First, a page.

Don’t expect results for the first few weeks. It may take a month or longer, so be patient and understanding with your child.

Depression in children is curable

Depression in children can happen for a variety of reasons. It is quite treatable.

Professional help is recommended if your child can possibly be diagnosed with a depressive episode. There are interventions that can be implemented in a professional setting, at home and at school. The key is having a plan of action to help your child.

Ignoring the problem or hoping the depression will just go away is not a good plan. Treatment is imperative to curing depression in children.

The first step is talking to your child’s paediatrician to get the ball rolling. He or she will refer you to specialists in your area that can help your child overcome and conquer their depression one day at a time. With you by their side, each step of the way you will get through it together and it is quite possible for your relationship with your child to be strengthened in the process as well. That can be your silver lining or positive outlook on the situation at hand.

Featured photo credit: Unsplash via unsplash.com

Reference

[1] National Institute of Mental Health: Suicide
[2] Ask Dr. Sears: It’s a Virtual World: Setting Practical Screen Time Limits
[3] Sleep Aid Resource: Sleep Chart

The post Signs of Depression in Children (And How to Help Them to Overcome It) appeared first on Lifehack.

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25 Tasty and Healthy Kids’ Lunch Ideas for Home or School

If your kids are picky eaters, you know that every meal can be a battle. Their growing bodies are in need of vitamins and nutrients, yet all they crave are unhealthy foods with no nutritional content. What you need are creative meal ideas they can eat for lunch at home or at school, designed to appeal to their palate.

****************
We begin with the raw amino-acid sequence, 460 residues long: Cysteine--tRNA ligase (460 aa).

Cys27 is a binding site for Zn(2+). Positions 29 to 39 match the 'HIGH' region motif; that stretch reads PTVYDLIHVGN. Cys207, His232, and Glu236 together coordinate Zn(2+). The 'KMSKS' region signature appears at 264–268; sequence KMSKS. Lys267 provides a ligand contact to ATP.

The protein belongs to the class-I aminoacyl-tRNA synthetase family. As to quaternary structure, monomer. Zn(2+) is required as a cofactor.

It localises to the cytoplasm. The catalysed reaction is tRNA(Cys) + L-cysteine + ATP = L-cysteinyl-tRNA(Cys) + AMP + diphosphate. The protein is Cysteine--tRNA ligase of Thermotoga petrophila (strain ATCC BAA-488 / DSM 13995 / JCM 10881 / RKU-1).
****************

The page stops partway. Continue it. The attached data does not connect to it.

The recipes listed here contain lots of vegetables, minimal or no processed ingredients, and most importantly, flavors that even the pickiest kids will love! The ingredients for each meal are listed below. Click on the name of the dish to see the full recipe!

Finger Foods

1. Asian-Style Fish Cakes with Sweet Chili Dipping Sauce

Do you have a finicky eater that refuses to eat fish? This is a great way to make this omega-3 fatty acid rich protein appealing and fun to eat. And it’s much better for you than frozen fish sticks.

Just so you know, these fish cakes freeze amazingly well! To save time, make a big batch and freeze them for whenever you need a quick meal or snack.

View recipe here.

2. Chicken Zucchini Poppers

Some kids don’t like the texture of zucchini, but in this recipe, they add moisture and the zucchini is barely detectable. Make sure to squeeze out the excess water in the zucchini so that the poppers stay together and don’t fall apart. They can be pan-fried or baked! The poppers pair perfectly with the citrus avocado dressing.

View recipe here.

3. Baked Crispy Chicken Fingers with Apple Fries

If your kid asks for chicken fingers, you don’t have to say no. This version is made with white meat chicken and baked. Substituting fries with apple fries makes this an appetizing lunch that both you and your kids will approve of. Turkey breast can be used instead of chicken.

View recipe here.

4. Broccoli and Cheese Nuggets (Vegetarian)

Broccoli is notorious for being a hard sell. Who knows why kids don’t like eating these miniature trees? But when mixed with cheese and formed into a fun shape for easy dipping, kids may give these broccoli-filled nuggets another try. Another positive is that they are baked, not fried.

View recipe here.

The Salad Bar

5. Chicken Taco Salad

Kids love tacos, so why not make them a healthy taco salad? This one is packed full of leafy greens, tomatoes, corn, avocado and grilled chicken. Adding crushed chips on top gives it the perfect amount of texture and appeal for your young kids to enjoy without a single complaint.

View recipe here.

6. Chicken Salad with Grapes

A colorful chicken salad with crunchy roasted nuts, dried cherries, grapes and celery, it can be served alone, in a sandwich, or on a bed of lettuce. Apples can be used in place of the cherries or in addition. Greek yogurt can also be used in place of the mayonnaise to up the healthy factor even more!

View recipe here.